Bird Shot Effectiveness

By Randy Wakeman

No two shotshell patterns are identical. It follows that no two shots on a bird can ever be identical. It isn't even close, for basic wounding ballistics teaches us that there are several types of wounds, for example non-penetrating, penetrating, and perforating.

Distance radically changes the wounding potential of a pellet, and shooting distances vary widely. Bird-bodies are anything but a simple, consistent medium, for penetration varies based on feathers, plumage, skin, fat, soft tissue, air sacs, and bone. The combination varies widely based on the flight path of the bird: passing, going away, rising, incoming, and so forth. There is no way to easily compare a duck flying down into decoys with a wild pheasant that hits the air 30 yards in front of you. The duck is often shot incoming at 25 yards, vitals exposed, the 30 yard flushed pheasant never is.

There never has been a thorough scientific study on wild birds and there likely will not be. You need a control group, and wild birds by nature are not controlled. Observed ranges are mostly anecdotal. It is largely pass / fail. If your bird falls dead, then there is nothing better. If it does not, there is room for improvement somewhere along the line.

Much of the vintage pheasant information stems from pen raised, driven birds, shot incoming and from below. That isn't relevant to wild pheasant hunting. If that wasn't enough, there is the human factor. Was that pattern centered on the bird, and how would you know? Some think a pattern is automatically centered if a bunch of feathers fly, forgetting that feathers are not vital organs.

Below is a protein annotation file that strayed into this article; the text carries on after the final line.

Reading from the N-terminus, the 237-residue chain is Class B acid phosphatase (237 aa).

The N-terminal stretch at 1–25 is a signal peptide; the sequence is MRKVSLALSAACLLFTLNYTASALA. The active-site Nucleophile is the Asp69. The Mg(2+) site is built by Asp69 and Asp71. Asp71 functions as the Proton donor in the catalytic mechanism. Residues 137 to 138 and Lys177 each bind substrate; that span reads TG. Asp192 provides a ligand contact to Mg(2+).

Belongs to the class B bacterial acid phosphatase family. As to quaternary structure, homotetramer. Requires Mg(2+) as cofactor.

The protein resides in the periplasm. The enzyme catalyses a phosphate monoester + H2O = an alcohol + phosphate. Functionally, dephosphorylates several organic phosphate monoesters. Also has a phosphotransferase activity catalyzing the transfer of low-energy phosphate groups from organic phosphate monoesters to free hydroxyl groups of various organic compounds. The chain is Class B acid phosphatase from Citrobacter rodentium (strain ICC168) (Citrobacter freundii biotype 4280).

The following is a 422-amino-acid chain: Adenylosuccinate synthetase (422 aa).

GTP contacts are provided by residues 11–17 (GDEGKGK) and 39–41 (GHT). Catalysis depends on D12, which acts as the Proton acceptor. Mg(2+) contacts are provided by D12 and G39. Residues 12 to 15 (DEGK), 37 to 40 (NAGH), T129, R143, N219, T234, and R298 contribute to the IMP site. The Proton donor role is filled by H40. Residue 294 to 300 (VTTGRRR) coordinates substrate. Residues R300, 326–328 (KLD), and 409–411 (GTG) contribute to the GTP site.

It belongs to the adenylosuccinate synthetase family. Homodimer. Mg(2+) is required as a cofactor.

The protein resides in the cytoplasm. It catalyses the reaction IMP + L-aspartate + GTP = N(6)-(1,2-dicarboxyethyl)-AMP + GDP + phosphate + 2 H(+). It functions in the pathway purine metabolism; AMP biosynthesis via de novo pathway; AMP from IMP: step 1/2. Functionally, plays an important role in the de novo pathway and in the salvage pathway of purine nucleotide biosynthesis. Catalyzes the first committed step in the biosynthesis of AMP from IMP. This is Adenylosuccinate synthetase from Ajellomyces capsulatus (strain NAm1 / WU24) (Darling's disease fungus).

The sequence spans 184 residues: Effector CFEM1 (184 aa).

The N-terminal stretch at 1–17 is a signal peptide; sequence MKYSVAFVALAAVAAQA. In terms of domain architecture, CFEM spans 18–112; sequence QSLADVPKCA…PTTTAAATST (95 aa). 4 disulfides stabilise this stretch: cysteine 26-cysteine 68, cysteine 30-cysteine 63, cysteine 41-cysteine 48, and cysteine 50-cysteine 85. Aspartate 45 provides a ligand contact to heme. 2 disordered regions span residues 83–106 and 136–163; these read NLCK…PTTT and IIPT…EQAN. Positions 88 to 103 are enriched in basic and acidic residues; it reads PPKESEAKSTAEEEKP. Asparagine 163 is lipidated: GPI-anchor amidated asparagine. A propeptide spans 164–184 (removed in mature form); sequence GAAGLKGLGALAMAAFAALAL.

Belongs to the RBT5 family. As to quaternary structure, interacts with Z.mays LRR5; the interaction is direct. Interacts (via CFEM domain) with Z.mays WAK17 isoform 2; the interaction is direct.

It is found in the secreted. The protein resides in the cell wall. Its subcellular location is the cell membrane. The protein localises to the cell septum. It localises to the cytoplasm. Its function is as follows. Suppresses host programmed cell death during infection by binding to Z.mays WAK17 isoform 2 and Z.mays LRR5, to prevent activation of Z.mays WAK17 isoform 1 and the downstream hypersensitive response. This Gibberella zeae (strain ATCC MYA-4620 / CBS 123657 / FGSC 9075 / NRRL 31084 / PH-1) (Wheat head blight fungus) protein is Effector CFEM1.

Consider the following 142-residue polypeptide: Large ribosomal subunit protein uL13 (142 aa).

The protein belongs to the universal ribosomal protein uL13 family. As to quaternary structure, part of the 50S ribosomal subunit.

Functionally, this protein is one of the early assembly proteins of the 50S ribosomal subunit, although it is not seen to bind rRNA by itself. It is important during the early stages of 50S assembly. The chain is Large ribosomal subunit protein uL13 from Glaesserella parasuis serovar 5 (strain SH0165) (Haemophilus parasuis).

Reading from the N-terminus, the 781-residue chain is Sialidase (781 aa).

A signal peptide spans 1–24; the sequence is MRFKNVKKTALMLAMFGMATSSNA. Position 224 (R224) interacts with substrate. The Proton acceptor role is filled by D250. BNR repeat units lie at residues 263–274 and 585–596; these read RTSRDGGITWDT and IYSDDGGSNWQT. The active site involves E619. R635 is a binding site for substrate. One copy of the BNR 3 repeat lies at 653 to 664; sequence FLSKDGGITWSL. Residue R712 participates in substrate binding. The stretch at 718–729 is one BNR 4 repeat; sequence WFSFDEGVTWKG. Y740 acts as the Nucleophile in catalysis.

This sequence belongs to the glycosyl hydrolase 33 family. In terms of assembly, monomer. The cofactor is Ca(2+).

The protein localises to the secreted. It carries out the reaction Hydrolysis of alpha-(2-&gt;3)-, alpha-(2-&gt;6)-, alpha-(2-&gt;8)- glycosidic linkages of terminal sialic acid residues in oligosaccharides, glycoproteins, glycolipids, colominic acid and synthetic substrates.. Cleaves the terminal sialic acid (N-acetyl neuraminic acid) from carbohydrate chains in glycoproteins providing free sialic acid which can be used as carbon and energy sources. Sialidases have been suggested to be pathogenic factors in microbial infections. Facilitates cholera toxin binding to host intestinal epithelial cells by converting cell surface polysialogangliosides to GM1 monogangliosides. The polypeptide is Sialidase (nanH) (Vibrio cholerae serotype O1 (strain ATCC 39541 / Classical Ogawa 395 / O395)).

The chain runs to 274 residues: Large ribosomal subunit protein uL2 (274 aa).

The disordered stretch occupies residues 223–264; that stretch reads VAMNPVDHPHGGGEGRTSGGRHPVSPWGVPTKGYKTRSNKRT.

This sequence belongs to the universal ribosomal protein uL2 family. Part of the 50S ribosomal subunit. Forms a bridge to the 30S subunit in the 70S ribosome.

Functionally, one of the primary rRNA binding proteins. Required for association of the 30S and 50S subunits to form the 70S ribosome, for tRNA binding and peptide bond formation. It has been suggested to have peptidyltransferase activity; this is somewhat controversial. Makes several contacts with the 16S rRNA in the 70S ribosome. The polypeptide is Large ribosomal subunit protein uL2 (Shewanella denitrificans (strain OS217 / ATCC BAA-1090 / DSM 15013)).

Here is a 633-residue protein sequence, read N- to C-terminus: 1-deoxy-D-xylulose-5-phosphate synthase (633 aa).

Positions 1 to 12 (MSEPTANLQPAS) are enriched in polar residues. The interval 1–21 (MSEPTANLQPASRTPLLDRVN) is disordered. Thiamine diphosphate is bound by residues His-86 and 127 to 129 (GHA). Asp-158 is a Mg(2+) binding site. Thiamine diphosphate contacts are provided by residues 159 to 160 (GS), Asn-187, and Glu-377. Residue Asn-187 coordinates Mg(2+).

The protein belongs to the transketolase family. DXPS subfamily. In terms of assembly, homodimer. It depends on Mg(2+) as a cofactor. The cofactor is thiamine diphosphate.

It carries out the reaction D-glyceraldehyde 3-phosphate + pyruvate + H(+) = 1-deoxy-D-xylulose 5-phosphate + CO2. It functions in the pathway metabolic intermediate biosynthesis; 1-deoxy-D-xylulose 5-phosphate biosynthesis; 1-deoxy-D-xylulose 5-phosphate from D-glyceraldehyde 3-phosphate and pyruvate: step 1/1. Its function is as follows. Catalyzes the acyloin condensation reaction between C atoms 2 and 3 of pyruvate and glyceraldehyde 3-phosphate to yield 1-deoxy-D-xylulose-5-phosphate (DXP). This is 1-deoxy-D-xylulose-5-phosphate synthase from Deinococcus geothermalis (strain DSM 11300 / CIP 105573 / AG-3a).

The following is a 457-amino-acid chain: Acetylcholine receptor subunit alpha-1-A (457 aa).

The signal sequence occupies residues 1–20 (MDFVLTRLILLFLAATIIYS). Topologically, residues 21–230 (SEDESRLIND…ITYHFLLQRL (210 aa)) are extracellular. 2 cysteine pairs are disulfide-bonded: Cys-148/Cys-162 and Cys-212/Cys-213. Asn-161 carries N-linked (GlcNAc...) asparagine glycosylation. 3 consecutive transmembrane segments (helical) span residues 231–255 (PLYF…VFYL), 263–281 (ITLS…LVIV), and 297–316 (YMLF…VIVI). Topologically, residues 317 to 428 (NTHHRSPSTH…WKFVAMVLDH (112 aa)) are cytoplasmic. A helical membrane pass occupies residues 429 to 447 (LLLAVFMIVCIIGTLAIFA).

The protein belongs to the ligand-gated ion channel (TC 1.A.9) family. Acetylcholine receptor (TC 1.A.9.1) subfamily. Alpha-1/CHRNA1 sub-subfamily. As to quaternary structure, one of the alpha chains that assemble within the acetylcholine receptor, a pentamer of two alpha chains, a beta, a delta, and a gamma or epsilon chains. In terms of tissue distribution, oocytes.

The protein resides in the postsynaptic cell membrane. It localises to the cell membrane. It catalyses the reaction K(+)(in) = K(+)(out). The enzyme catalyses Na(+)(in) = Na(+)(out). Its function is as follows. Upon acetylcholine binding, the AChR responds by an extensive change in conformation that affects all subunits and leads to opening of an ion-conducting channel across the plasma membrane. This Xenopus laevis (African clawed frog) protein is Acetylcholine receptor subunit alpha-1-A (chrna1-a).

I have no use for TSS #9. An 80 thousandths wound channel is extremely poor and it has no better strike velocity than #4 lead at 60 yards. TSS #7-1/2 is a far more effective pellet, with an 11% higher strike velocity at 60 yards coupled with better than an 18-1/2 percent larger wound channel. TSS #7-1/2 also has a shorter time of flight, less drop, and less wind drift as well. TSS #7-1/2 also is a markedly better bone-breaker.

Tom Roster defines “long range shotgunning” as anything beyond 45 yards. Mr. Roster goes on to say that “Because of its proclivity for deformation and fragmentation, bismuth shot struggles to produce lethal patterns beyond about 40 yards unless the loads you choose are buffered.” I've only found one bismuth load that gives satisfying 40 yard patterns and that is the current Winchester buffered tin-plated bismuth load.

An often ignored component of shotshell effectiveness is temperature. Above are the KPY ballistics for #4 lead, the same load. What happened? The first data set has a longer time of flight, lower strike velocity, lower energy, and so on. The first shot also has a more open pattern by up to 20%, a bit more drop, and a bit more wind drift as well: yet it is the very same load.

The sole difference is that the uppermost ballistic data is at 32 degrees F., while the second line of data is at 70 degrees F. This should help to explain why your patterns printed on a warm day aren't that great when hunting below freezing temperatures. The pellets and chokes you used are not as effective either. If you generally assess your patterns on more pleasant days, like I do, when hunting conditions are substantially colder than your patterning conditions, it may well make good sense to go from #5 lead to #4, for example, and to tighten your choke by an extra notch of constriction as well.

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Copyright 2024 by Randy Wakeman. All rights reserved.